From Joel Klein: Welcome to Amplify
When you work to improve education, it’s important to never lose the sense of outrage—and the commitment to opportunity—that led you to fight the good fight in the first place.
Even after eight years on the front lines working to improve the nation’s largest school district, I remain appalled by America’s educational performance. Our high-school graduation rate hovers just over 70 percent. Fewer than 40 percent of the students who graduate from high school are ready for college. Only a third of eighth-grade students are proficient in math, science, or reading. All this while spending on education continues to soar.
Amplify will engage students to discover new ideas and master core competencies, enable teachers to focus on instruction rather than on management, and allow parents to extend learning beyond the school day.
In an age of global economic competition, these realities are a recipe for disaster—for a lower standard of living for America’s children. We simply have to do better.
Improving our complex school system can seem daunting—after all, there are so many aspects involved, from funding to standards to curriculum design, not to mention the extra challenges facing children in poverty. So far, technology has not provided any real solutions to any—let alone all—of these challenges. Certainly, information technologies have helped schools run faster and cheaper, but instructional technologies have not really helped to make teaching richer and learning deeper. And, in most cases, instructional technologies have been designed to deliver old materials in digital form rather than enable whole new approaches, and they’ve been deployed by being thrown in the back of the classroom rather than integrated into the schoolwork.
But, instructional technologies have meteoric potential if we demand that they are designed and deployed correctly. At the end of the day, progress really turns on three key things: best-in-class content and curriculum that is as rich as it is rigorous; information and insight to tailor that content and curriculum to individual needs, in real-time; and, access to that content and curriculum as well as other teaching and learning opportunities anywhere, anytime.
With that vision, I am very pleased to introduce you to Amplify: a new business dedicated to reimagining K-12 education by creating digital products and services that empower teachers, students and parents in new ways. Amplify will engage students to discover new ideas and master core competencies, enable teachers to focus on instruction rather than on management, and allow parents to extend learning beyond the school day.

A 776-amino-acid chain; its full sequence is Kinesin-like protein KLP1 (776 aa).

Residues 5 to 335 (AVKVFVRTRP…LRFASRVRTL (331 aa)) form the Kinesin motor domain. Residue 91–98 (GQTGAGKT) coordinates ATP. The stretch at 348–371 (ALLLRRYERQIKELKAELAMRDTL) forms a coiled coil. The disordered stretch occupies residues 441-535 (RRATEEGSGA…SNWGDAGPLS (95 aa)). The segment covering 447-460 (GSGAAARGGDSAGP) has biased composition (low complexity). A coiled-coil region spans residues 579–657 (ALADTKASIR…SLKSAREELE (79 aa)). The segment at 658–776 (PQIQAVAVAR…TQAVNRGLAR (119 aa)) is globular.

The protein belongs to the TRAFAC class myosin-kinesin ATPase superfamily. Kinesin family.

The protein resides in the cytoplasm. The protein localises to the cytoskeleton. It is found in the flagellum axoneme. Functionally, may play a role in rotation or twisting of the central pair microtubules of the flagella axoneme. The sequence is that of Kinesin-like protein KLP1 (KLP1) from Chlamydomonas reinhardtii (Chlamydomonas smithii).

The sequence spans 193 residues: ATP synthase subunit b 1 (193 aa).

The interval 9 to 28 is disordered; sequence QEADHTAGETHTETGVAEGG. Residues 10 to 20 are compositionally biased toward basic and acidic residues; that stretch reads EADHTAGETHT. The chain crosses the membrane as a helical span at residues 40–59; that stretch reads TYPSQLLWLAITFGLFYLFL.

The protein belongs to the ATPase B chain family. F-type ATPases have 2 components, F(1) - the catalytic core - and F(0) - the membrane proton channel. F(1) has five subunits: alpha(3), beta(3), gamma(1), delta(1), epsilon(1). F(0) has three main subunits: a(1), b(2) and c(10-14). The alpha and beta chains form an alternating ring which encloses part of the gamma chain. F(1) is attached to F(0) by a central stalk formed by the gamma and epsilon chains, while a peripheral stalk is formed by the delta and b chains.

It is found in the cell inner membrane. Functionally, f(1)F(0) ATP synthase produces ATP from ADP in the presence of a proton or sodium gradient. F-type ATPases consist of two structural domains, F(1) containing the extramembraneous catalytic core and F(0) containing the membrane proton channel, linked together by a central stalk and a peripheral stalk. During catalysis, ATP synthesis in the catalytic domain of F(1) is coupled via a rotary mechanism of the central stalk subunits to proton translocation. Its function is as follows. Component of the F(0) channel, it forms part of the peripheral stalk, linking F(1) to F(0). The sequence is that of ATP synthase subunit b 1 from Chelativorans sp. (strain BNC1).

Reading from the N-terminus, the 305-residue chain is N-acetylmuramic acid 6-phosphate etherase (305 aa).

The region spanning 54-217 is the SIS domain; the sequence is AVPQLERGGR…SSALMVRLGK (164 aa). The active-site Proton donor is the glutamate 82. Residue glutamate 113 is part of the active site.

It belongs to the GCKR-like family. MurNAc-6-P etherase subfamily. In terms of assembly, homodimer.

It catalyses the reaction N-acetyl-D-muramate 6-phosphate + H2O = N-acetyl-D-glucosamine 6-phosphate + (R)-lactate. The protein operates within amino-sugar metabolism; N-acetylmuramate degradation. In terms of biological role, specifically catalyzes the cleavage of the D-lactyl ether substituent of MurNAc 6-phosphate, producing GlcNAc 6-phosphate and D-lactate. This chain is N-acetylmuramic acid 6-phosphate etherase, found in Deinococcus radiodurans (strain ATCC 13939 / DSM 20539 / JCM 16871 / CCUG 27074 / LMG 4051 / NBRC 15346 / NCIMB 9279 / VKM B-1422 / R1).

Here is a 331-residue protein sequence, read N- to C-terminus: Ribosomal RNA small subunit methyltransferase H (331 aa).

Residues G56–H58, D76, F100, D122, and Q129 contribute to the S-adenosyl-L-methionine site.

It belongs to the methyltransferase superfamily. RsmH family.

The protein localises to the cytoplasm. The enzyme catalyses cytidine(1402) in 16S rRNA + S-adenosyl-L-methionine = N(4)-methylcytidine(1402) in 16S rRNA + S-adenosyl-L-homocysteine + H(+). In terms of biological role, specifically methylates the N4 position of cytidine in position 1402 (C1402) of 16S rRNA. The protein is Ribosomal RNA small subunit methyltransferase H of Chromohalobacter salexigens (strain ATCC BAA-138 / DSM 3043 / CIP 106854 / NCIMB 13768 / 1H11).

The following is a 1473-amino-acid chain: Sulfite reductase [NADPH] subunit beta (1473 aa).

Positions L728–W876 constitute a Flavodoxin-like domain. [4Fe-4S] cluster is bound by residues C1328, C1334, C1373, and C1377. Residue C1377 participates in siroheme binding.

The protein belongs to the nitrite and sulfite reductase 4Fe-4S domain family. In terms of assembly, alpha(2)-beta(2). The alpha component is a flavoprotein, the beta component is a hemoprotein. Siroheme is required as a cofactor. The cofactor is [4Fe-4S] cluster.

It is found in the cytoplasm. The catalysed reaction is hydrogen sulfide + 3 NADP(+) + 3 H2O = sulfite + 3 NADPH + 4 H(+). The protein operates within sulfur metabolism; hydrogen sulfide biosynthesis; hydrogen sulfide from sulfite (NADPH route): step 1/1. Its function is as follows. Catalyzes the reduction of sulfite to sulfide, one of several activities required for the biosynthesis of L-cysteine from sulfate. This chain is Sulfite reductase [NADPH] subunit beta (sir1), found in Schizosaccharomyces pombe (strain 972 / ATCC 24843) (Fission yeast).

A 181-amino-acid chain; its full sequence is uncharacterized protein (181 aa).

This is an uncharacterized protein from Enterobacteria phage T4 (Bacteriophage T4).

So, what makes Amplify different? Amplify is a portfolio of products, being built by Wireless Generation together with the best telecommunications, hardware, media, and curriculum partners in the business. We have recruited some of the world’s most respected educators, technologists, and creative professionals to spearhead this work. We are designing every product on the basis of evidence gained from years of research and practice, and then developed for 21st century technologies that will advance the timeless, rigorous fundamentals of teaching and learning. Our aim is to build out an indispensable and measurably effective set of offerings that will create unbridled enthusiasm among teachers and students. If we do this right, it will help level the playing field by making sure all students have the chance to succeed. That’s the path to a prosperous economy and a healthy democracy.
I know that some are skeptical that a private company can bring needed change to public education. But if we are going to see the kind of transformation that our teachers, students and parents deserve, I believe strongly that there is a much-needed role for private sector partners and providers to help place the big bets. The private sector should not drive teaching and learning innovations, but private-sector investment and involvement can (and should) accelerate such innovations in partnership with experts and educators in the field. There is no one sector-specific solution here. This is going to take a collective effort by the best in class across private, public, and philanthropic sectors.
But enough from me for now. I hope you’ll want to learn more about what we’re doing and contribute to our collective thinking at www.amplify.com, a new platform for meaningful commentary and conversation in the evolving digital education space—where together we can wrestle with important ideas, showcase useful innovations, and document measurable results.
Our team looks forward to working with everyone in the education and technology communities as Amplify’s story unfolds, and I hope you’ll join us on the journey.